But Tim Lunnon, standing for Labour against Mr Smith, said the figures quoted ‘do not come from the Labour Party or any official source’, adding: “It’s remarkable Henry Smith has the time to put together nonsense numbers condemning Labour for policies we haven’t proposed.

That time would be better spent ensuring we can keep our schools open and care for our elderly in their own age.”

The origin of the three per cent levy is believed to be from a report hosted on the website of Labour Land, a campaign group supporting a land value tax.

However this would only be charged on commercial and industrial properties, rented homes with the tax paid by the landowner and not the occupier, brownfield sites, second homes, and land banks in order to encourage development.

A lower figure of 0.85 per cent would be charged on ordinary homeowners.

Labour’s Alan Butcher, contesting Bognor Regis and Littlehampton, added: “It needs to be recognised that the reference to ‘land tax’ made in the manifesto is prefaced by ‘such as’ and is an example of a possible future alternative to both council tax and business rates and is not a Labour manifesto policy.

“It may be an option which may be considered, should a review of council tax and business rates be undertaken by a future Labour Government.

“Clearly the outcome of any such review would be subject to examination through the usual parliamentary processes.”

Several Labour candidates have argued strongly for a review of ‘unfair and inefficient’ council tax and business rates systems.

Peter Chowney, Labour’s candidate in Hastings and Rye and also leader of Hastings Borough Council, described how the current system is ‘chaotic, unfair and doesn’t work’, pushing the burden of taxation on those with smaller homes.

He felt there was a need to replace both business rates and council tax with ‘something more modern and rational’ with land value tax ‘one possible option’.

But he added: “But it makes no sense to say it could triple council tax bills. It could I suppose, but it could also halve them, or quarter them - it would depend on the level of the tax, and no level has been suggested by the Labour Party, in the manifesto, or by any shadow minister.”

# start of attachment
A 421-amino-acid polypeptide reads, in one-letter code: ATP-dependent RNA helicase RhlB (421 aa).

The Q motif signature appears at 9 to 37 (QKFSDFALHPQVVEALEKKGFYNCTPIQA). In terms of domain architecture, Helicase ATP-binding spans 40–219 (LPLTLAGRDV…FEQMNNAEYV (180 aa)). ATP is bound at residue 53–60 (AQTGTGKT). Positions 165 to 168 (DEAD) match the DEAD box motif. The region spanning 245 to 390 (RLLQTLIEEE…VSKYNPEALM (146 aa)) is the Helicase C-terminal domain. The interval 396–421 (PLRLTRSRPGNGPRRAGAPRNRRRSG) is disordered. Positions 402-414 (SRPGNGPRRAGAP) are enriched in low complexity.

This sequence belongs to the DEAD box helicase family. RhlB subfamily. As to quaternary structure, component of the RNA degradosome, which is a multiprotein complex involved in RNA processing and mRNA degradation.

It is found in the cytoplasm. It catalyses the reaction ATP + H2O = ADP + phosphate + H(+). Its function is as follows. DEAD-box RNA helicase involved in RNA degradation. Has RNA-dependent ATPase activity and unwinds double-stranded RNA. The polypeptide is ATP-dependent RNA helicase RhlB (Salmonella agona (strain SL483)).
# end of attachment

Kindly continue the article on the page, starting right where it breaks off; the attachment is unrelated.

His stance was echoed by Carrie Hynds, the Liberal Democrats’ candidate in Hove, who while critical of Labour’s plans for a ‘spending spree’ suggested the Tories ‘must realise that in the long-term a move towards a sensible land tax value system is needed’.

She said: “The Liberal Democrats believe that restoring links between tax and land will be healthy in the long run and help resolve the housing crisis.

“However, this must be done through proper reviews and consultation with the public to ensure low earners do not pay more than under the current system.”

Greg Mountain, standing for Labour in Mid Sussex, argued that Conservative austerity had ‘starved’ councils of funds and called for a system to ensure local authorities have the funds to provide vital services and everyone ‘carries the burden of taxation fairly’.

He labelled the idea a land-value tax would be an additional tax and be a greater burden a ‘myth’, adding: “Our current system is banded on the size of a property, but is not based on the market value of land.

“A land value tax replacing council tax would make administration easier and fairer. It would encourage development in places with lower value land. There is no proposal on a rate of tax.”

According to the Labour Party’s website: “Our plan is to see what needs to be done to ensure that working people don’t pay more.

“We’ll look at how we can make council tax fairer but we’ll not be introducing a separate land value tax on residential property.”